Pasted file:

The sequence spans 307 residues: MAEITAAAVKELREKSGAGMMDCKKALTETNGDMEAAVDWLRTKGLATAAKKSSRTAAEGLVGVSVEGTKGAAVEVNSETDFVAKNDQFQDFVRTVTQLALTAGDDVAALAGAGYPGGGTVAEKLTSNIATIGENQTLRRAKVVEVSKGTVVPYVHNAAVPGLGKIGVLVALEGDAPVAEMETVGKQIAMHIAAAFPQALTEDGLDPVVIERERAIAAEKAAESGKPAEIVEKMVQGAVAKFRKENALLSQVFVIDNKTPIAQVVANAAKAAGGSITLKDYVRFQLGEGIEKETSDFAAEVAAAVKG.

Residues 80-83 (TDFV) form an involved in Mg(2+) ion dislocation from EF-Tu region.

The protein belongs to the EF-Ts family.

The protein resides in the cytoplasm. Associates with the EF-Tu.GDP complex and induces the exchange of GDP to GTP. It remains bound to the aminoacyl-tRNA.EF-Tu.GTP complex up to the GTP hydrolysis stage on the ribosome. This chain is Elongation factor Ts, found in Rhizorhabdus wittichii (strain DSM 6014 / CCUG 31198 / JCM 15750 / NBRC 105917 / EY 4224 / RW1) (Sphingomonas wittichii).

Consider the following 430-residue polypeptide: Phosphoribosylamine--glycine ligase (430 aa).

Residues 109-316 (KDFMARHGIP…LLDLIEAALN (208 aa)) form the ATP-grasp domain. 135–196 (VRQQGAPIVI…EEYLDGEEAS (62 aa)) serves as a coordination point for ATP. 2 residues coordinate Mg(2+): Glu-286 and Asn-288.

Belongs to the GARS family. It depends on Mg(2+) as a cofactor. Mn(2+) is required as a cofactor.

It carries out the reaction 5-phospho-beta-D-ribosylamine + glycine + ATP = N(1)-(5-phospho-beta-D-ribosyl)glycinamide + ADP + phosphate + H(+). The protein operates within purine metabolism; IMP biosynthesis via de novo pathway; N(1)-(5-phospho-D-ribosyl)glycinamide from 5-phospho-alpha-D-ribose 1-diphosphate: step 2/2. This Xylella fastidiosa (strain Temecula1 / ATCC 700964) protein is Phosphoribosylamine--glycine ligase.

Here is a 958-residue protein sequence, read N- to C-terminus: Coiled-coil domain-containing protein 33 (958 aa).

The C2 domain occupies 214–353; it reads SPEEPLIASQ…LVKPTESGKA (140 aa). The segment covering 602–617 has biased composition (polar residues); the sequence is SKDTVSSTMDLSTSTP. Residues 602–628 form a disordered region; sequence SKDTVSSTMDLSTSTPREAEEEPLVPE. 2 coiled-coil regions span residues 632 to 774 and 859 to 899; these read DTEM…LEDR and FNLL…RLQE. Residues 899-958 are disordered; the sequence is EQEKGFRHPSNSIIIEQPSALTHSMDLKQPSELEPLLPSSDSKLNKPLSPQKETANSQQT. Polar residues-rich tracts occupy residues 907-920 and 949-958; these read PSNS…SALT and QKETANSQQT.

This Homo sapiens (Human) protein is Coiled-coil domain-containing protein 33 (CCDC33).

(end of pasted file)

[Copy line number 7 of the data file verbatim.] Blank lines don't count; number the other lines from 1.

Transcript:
Belongs to the GARS family. It depends on Mg(2+) as a cofactor. Mn(2+) is required as a cofactor.